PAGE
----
When an altruistic math geek finds her loved ones in financial hardship, she must use her newly-found ability of lottery prediction to turn their lives around risking her own as a mysterious criminal lottery boss wants her dead for ruining his superprofits.

    3rd attempt at this one, plese let me know if the protagonist goal etc are clearer now, dearest community.

    Penpusher Posted on January 11, 2019 in Comedy.
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      “When an altruistic math geek finds her loved ones in financial hardship, she must use her newly-found ability of lottery prediction to turn their lives around risking her own as a mysterious criminal lottery boss wants her dead for ruining his superprofits.” (43 words)

      Inciting incident: “When an altruistic math geek finds her loved ones in financial hardship” —> The inciting incident should describe a clear, single event. What does this mean? Are they are friends, or family? Did someone lose their house? Car? This is too vague.

      Protagonist: “an altruistic math geek” —> Okay. It would be better if you used an adjective which described a flaw, hinting at an arc. Also it would be better to try to trim.

      Goal: “she must use her newly-found ability of lottery prediction to turn their lives around risking her own as a mysterious criminal lottery boss wants her dead for ruining his superprofits” —> This describes two goals. Both of which are vague. The first goal is that she tries to “turn their lives around”. What does that mean? Does she write them a check? Get them into a rehab program?
      Then: ” risking her own as a mysterious criminal lottery boss wants her dead for ruining his superprofits” implies that she must survive someone attacking her. This is 1) vague, and 2) passive.

      https://thewritepractice.com/inciting-incident/

      In order to find the correct inciting incident/goal, take a look at the climax of your story. The climax should be an inevitable outcome resulting from the inciting incident. So, if the inciting incident is that she finds out her family needs her help, her goal should only be to help her family. If the inciting incident is her getting attacked by the criminal boss, then her only goal should be to defeat him.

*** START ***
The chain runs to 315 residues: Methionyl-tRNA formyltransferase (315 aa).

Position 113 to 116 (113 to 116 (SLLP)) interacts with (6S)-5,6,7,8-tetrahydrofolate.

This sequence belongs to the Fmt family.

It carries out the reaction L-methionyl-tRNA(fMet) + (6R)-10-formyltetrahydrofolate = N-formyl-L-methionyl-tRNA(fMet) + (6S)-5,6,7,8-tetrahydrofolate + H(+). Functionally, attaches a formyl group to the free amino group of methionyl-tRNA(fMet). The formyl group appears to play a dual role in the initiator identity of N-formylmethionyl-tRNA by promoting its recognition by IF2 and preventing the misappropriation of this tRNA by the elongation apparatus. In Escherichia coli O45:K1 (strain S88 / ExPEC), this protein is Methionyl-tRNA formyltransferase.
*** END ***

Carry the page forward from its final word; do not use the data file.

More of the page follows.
Personally, it sounds like the real goal of the story is the crime boss storyline. The ‘B’ story is helping her family. The real story is that a woman has the ability to game the lottery, and she’s been found out. Now someone’s after her.

      Summitry Answered on January 11, 2019.

      Thank you. The B story suggestion is excellent point, back to reading and pinboard.

      on January 12, 2019.
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        I read your previous attempts and have to say this version is much better.
        First your structure. You have all the necessary ingredients: the inciting incident: “finds her loved ones in financial hardship”, you have a clear goal “must use her lottery prediction to turn their lives around”, and the antagonist is the criminal lottery boss who wants to kill her.
        That’s the first huge step in writing a good logline.
        However, I’m not sure if financial hardship is enough in case of the stakes.
        I get the financial point here, but I would go much further than that and write something like “bankruptcy” or “foreclosure” or maybe something along “protection money” if you want to write a thriller. That raises the stakes in a simple way.
        Anyway, I’m curious to see what the others think of this.
        I like it so far. Much better than the previous ones.
        Maybe you can cut out the last few words.  42 words is a little bit too long.

        Samurai Answered on January 11, 2019.

        Cheers. I contemplated bankruptcy too, yes. It is a bit too long on paper yes, keen to hear suggestions how to condense it if it works.

        on January 11, 2019.
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          I think there may be a slight story problem.

          If you hold a lottery and you sell 100 dollars worth of tickets, the prize will be 50 dollars. This is how the lottery makes money.
          When a person wins the lottery, it doesn’t cut into the profits. The person who holds the lottery always makes a profit.

          In other words, in a lottery, someone always wins. But the person who holds the lottery always makes money. They don’t actually lose money when there is a winner.

          Singularity Answered on January 12, 2019.

          If you look at it this way – when everyone learns from media hype and search for her, yhat there’s a guaranteed winner always they have no access to, they stop playing altogether – then the lotto profits crash and lotto bosses won’t let this person to continue anymore. As fantastic as the core of the story, it seems logical to me.

          on January 12, 2019.
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